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Feds Suffer Another Blow in Yemini Sheik's Terror Trial

The federal judge presiding over the terror trial of accused Yemeni sheik Mohammed Ali Hassan al-Moayad suffered a big blow Tuesday:

The ruling, which created palpable anxiety among the prosecutors, said the prosecutors cannot show jurors an application of a mujahedeen fighter for entry into an Al Qaeda training camp. The prosecutors said the application, found in Afghanistan in 2001, listed Sheik Moayad as the fighter's sponsor. The ruling also stopped prosecutors from introducing into evidence address books taken from two Muslim fighters in Bosnia in 1996. The prosecutors said the books included entries for Sheik Moayad.

Judge Johnson said that "we don't know what the source" of the Al Qaeda application was and that the address books were from a time too remote from the alleged fund-raising by the sheik in 2003. Judge Johnson said they dated back to before Al Qaeda was listed as a terrorist organization by the United States government.

The third item he banned during the prosecution's initial presentation was a videotape of a wedding in Yemen that the prosecutors said included images of Sheik Moayad cheering about the death of Jews in a Hamas terrorist attack in Israel.

Focusing on a central vulnerability for the prosecutors, Judge Johnson noted that the videotape was taken by the prosecution's main informer, Mohamed Alanssi. Mr. Alanssi drew attention to a history that included bad debts and legal troubles when he set himself on fire outside the White House in November.

After that act, the prosecutors suggested they would not call Mr. Alanssi as a witness. Yesterday, Judge Johnson said the prosecutors could not show the wedding videotape unless Mr. Alanssi testified.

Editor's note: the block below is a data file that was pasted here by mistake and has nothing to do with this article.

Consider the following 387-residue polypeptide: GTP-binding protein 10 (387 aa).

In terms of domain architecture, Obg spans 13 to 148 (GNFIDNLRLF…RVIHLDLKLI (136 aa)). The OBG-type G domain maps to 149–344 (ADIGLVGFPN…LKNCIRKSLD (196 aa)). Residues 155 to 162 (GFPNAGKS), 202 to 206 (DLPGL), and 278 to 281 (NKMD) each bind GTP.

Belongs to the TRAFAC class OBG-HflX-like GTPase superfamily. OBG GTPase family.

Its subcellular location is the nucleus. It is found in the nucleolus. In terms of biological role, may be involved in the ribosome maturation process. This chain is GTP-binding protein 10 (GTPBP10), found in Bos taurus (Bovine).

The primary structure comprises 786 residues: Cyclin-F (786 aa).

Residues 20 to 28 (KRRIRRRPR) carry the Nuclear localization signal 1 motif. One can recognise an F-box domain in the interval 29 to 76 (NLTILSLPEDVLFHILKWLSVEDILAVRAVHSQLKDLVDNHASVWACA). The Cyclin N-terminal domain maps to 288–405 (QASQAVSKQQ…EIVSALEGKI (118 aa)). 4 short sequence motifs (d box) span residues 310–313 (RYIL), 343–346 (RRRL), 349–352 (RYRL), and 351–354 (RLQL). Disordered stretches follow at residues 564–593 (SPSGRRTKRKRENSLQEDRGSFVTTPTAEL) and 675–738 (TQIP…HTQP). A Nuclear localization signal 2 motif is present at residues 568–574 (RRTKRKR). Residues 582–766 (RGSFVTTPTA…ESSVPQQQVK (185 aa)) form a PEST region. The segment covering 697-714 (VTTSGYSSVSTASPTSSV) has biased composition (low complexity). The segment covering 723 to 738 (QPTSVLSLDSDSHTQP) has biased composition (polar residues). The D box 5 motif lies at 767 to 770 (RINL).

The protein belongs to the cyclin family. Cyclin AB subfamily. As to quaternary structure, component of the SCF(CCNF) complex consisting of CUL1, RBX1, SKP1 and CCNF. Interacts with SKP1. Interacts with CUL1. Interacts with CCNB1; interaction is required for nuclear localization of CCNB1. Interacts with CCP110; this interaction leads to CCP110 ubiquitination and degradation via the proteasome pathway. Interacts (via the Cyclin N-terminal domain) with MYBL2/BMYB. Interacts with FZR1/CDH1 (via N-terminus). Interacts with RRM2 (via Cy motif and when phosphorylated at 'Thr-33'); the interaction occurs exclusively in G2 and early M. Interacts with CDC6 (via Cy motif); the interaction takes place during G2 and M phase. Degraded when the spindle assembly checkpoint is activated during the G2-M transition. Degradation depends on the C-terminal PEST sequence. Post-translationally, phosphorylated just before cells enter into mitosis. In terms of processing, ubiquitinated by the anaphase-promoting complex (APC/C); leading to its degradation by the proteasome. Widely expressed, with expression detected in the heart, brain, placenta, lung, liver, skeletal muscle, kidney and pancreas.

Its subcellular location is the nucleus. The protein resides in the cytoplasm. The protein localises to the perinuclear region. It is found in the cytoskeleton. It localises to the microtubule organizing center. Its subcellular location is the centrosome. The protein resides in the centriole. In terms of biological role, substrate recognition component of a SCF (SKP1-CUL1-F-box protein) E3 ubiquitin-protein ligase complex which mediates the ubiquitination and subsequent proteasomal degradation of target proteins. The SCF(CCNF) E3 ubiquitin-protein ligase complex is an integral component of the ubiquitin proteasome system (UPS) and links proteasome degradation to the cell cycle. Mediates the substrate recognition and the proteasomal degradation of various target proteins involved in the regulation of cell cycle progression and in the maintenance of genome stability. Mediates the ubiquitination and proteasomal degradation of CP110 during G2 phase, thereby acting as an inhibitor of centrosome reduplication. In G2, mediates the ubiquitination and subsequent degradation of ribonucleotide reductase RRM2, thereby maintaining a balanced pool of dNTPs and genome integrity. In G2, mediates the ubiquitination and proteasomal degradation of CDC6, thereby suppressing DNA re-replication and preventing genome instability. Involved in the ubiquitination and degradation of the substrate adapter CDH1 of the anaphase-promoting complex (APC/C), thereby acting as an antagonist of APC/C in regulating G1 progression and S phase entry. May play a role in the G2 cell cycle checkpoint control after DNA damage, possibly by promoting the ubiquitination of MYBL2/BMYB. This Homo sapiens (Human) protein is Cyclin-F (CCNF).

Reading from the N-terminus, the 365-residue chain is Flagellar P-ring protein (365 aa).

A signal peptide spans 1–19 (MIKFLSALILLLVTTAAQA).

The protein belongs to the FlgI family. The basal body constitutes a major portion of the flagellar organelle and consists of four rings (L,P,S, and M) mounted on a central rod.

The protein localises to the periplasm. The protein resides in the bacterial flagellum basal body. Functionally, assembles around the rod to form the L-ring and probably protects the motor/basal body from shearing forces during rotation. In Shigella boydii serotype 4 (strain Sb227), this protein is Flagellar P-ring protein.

We predicted here that this would be another case that bites the dust. Ashcroft's legacy continues.

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  • et al - Now we know why due process, as we understand it in the US, doesn't work well. In these situations.

    So, is he a supporter of terrorism or not? While I find the evidence dubious at best, you seem more elated at finding fault with Ashcroft than you do in wondering if you are supporting a terrorist or not. I'm all for due process and constitutional protections, but as a citizen I can't help but wonder if he is a terrorist. TL, do you care???

    et al - Hard to keep an evidence chain pure over half the globe and 20 years, eh? This was so easy to foresee that a blind man could have forecasted it. And note the little technical twist: "Judge Johnson said they dated back to before Al Qaeda was listed as a terrorist organization by the United States government." So, since we didn't know what to call'em.... we'll just ignore'em. Hey, works for OBL.

    Does anyone think it is strange that Al Qaeda has applications? I mean, it 's not like they are applying for a job at Burger King or something. Do they have to provide references? Past terrorism experience? Is this normal for most terrorist organizations?

    DA - Given that France has surrendered, why wouldn't they be well treated. The whole thing was just a mix up. As for their comments about Bush, they couldn't have been any harsher than what I have read right here. But let's wander back towards the topic. I would like for someone to tell me how you could every keep a chain of evidence pure in situations like this. And given that, is providing standard US justice a mockery?

    DA - I see you didn't answer the question, just made another attack. Ho-hum. "But let's wander back towards the topic. I would like for someone to tell me how you could every keep a chain of evidence pure in situations like this. And given that, is providing standard US justice a mockery?" Cat got your tongue?

    oops Above by me.